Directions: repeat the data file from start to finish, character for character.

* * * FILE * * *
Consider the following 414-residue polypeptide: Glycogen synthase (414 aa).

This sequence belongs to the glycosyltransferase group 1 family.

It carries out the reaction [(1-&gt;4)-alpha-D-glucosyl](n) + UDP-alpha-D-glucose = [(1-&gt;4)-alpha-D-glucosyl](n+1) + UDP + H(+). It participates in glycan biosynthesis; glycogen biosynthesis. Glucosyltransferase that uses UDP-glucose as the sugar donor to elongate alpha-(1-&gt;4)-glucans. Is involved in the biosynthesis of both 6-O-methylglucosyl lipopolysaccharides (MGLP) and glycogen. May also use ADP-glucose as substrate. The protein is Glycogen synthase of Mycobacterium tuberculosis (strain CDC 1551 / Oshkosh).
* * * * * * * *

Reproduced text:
Consider the following 414-residue polypeptide: Glycogen synthase (414 aa).

This sequence belongs to the glycosyltransferase group 1 family.

It carries out the reaction [(1-&gt;4)-alpha-D-glucosyl](n) + UDP-alpha-D-glucose = [(1-&gt;4)-alpha-D-glucosyl](n+1) + UDP + H(+). It participates in glycan biosynthesis; glycogen biosynthesis. Glucosyltransferase that uses UDP-glucose as the sugar donor to elongate alpha-(1-&gt;4)-glucans. Is involved in the biosynthesis of both 6-O-methylglucosyl lipopolysaccharides (MGLP) and glycogen. May also use ADP-glucose as substrate. The protein is Glycogen synthase of Mycobacterium tuberculosis (strain CDC 1551 / Oshkosh).